The greatest generation? It's sure not us boomers, by John McGauley

The youngest of us baby boomers will be 57 years old next year, the oldest 75.

The year of my birth, 1953, was the high-water mark of that boom, more kids were born then than in any year before or since.

And, our time is passing. I think we know it; we’re drifting off into the land where you’re yelling at the young kids cutting through your backyard, in the proverbial sense.

Were we a good generation?

Well, we weren’t a terrible generation, but we weren’t especially good or notable, either. There were a lot of us, but I don’t think after we’re long gone there will be much of a remembered legacy, our descendants won’t be describing us as courageous. Indulgent, yes, but not brave. Many of us are whiners and complainers. Bratty.

Our parents were called The Greatest Generation, and I suppose they were; but how can anyone know who the “greatest” generation was? I mean, come on, there was a generation that fought in the American Revolution and a generation that fought to preserve the Union. They must have been pretty great, too.

But I doubt there will be any statue on Central Square representing the baby boomers.

Most of us boomers were born throughout the 1950s. Because of amazing medical advances, we had the best care of any generation to that point in the history of the world. That’s why we’re living to advanced ages never before dreamed of. We were vaccinated, well fed and went to good schools. We had Disney lunch pails and our parents had cars to take us to baseball practice and dental appointments.

We were raised in the most prosperous nation in the history of the world. Our government was stable and there were no world wars. We had the Cold War, but it wasn’t hot. Then there were assassinations and race riots. We had Vietnam, which was hard and vicious and divisive, but it didn’t change our life at home. Our nation prospered at a skyrocketing rate.

Again, let me emphasize this: We were the best cared-for, coddled and wealthiest kids — then teens, then adults — EVER, in the history of humankind. That’s 200,000 years of history!

We are a generation that was born on third base and thought we’d hit a home run, to paraphrase the famous quote from Tommy Lasorda.

Many of us live on the wealth and economy created by our parents. We drive fine cars, live in great houses with marble countertops, and sign up for commodious old folks’ homes like RiverMead and Hillside Village. We demand, and expect, the best in medical care, especially at the end of our lives. We have stock portfolios and estate plans.

And, you have to admit this: we were — and are — a selfish, self-centered lot. We will continue to be until the last one of us is in the ground. We grew up into adults called Yuppies who demanded the best. And we got the best. That’s kind of why the country is $17 trillion in debt. But what the hell, maybe we’ll be lucky to get another “greatest” generation after us that can pay the bills. It won’t be our problem.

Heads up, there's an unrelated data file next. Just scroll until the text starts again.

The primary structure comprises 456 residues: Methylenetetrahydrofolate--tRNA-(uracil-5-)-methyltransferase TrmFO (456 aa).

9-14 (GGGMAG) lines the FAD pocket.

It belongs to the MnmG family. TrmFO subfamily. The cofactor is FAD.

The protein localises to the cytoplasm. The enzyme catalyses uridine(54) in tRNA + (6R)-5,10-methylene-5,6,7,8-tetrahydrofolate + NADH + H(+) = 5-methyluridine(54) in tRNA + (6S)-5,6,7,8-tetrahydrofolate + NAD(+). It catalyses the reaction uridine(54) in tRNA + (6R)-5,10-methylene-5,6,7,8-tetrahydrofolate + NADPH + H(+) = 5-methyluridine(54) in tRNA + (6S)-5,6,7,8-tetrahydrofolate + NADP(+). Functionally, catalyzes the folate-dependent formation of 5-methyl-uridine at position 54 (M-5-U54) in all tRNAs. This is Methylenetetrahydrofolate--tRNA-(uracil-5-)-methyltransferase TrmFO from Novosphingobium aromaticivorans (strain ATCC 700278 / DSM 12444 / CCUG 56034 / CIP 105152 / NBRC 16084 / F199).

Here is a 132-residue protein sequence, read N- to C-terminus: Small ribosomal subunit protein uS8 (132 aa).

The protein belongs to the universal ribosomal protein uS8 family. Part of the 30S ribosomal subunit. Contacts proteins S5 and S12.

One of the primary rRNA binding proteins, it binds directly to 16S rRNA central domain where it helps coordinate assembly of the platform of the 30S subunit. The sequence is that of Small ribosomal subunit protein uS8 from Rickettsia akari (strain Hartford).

Have you talked with young people about what they think about the prospects for their own futures? Many, if not most, of them believe that the Social Security system won’t be around for them, though it will be. They have diminished expectations for themselves. Those who live in large cities, where the property values have skyrocketed, no longer believe that the “white-picket fence” hope of one day owning a home will ever be possible. And who can blame them when a starter house goes for $450,000?

They also don’t think their wages will ever keep up with their bills, and that they won’t be able to save for retirement.

The generations behind us boomers aren’t procreating, either, not even at the rate to replace themselves. Many of them remain single, or if not, childless. Why? Well, some feel it’s just not worth bringing in a new human being into a world fraught with looming environmental catastrophe, racism and income equality. Yet — and again, I have to say this — we all live in the best conditions ever in the history of the world; it’s so damnably ironic that so many predict some weird dystopian future.

Have you not walked into a grocery store and seen the outrageous bounty of what’s available? Have you not visited a patient in a hospital and witnessed the sophistication of the technology arrayed within? We travel on excellent highways in cars that rarely break down, communicate on devices that only a generation ago would have seemed like black magic. We travel the world in hours, not years.

Yet, there’s such a malaise about the future. It’s all bad.

Anyway, this is the world we boomers are leaving behind. Shame on us.

But, if you know history, you realize the future is never a linear progression from the past. Maybe the generation coming to the fore will be great, if not the greatest.

John McGauley, an author and local radio talk-show host, writes from Keene. He can be reached at

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